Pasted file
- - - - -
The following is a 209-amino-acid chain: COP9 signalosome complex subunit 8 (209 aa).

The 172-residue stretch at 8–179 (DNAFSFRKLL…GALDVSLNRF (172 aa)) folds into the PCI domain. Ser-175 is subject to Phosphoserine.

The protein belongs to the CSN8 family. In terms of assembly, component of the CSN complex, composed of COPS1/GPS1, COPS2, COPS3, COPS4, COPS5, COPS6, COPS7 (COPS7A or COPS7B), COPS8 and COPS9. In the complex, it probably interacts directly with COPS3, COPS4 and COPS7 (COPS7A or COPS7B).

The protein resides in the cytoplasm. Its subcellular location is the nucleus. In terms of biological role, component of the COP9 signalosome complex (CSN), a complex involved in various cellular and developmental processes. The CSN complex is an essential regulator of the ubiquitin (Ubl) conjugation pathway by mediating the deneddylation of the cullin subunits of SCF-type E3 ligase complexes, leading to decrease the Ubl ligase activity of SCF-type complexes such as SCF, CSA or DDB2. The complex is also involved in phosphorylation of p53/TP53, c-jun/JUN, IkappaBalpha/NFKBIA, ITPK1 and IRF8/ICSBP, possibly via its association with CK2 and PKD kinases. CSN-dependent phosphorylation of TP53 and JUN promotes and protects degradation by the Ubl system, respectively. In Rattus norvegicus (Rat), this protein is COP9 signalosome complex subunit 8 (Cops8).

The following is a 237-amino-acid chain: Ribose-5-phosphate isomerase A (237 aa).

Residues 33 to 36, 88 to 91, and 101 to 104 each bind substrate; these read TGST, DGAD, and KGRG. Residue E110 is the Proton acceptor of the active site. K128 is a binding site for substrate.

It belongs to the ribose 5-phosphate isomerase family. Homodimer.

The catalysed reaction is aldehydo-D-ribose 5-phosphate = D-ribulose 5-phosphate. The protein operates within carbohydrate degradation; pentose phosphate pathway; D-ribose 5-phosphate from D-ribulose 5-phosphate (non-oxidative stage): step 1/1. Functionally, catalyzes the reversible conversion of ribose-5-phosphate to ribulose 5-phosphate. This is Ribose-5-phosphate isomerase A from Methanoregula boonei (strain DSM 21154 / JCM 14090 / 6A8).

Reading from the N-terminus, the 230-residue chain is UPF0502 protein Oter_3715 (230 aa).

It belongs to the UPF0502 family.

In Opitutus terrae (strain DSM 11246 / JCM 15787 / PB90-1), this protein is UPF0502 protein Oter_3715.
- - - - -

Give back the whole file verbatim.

The following is a 209-amino-acid chain: COP9 signalosome complex subunit 8 (209 aa).

The 172-residue stretch at 8–179 (DNAFSFRKLL…GALDVSLNRF (172 aa)) folds into the PCI domain. Ser-175 is subject to Phosphoserine.

The protein belongs to the CSN8 family. In terms of assembly, component of the CSN complex, composed of COPS1/GPS1, COPS2, COPS3, COPS4, COPS5, COPS6, COPS7 (COPS7A or COPS7B), COPS8 and COPS9. In the complex, it probably interacts directly with COPS3, COPS4 and COPS7 (COPS7A or COPS7B).

The protein resides in the cytoplasm. Its subcellular location is the nucleus. In terms of biological role, component of the COP9 signalosome complex (CSN), a complex involved in various cellular and developmental processes. The CSN complex is an essential regulator of the ubiquitin (Ubl) conjugation pathway by mediating the deneddylation of the cullin subunits of SCF-type E3 ligase complexes, leading to decrease the Ubl ligase activity of SCF-type complexes such as SCF, CSA or DDB2. The complex is also involved in phosphorylation of p53/TP53, c-jun/JUN, IkappaBalpha/NFKBIA, ITPK1 and IRF8/ICSBP, possibly via its association with CK2 and PKD kinases. CSN-dependent phosphorylation of TP53 and JUN promotes and protects degradation by the Ubl system, respectively. In Rattus norvegicus (Rat), this protein is COP9 signalosome complex subunit 8 (Cops8).

The following is a 237-amino-acid chain: Ribose-5-phosphate isomerase A (237 aa).

Residues 33 to 36, 88 to 91, and 101 to 104 each bind substrate; these read TGST, DGAD, and KGRG. Residue E110 is the Proton acceptor of the active site. K128 is a binding site for substrate.

It belongs to the ribose 5-phosphate isomerase family. Homodimer.

The catalysed reaction is aldehydo-D-ribose 5-phosphate = D-ribulose 5-phosphate. The protein operates within carbohydrate degradation; pentose phosphate pathway; D-ribose 5-phosphate from D-ribulose 5-phosphate (non-oxidative stage): step 1/1. Functionally, catalyzes the reversible conversion of ribose-5-phosphate to ribulose 5-phosphate. This is Ribose-5-phosphate isomerase A from Methanoregula boonei (strain DSM 21154 / JCM 14090 / 6A8).

Reading from the N-terminus, the 230-residue chain is UPF0502 protein Oter_3715 (230 aa).

It belongs to the UPF0502 family.

In Opitutus terrae (strain DSM 11246 / JCM 15787 / PB90-1), this protein is UPF0502 protein Oter_3715.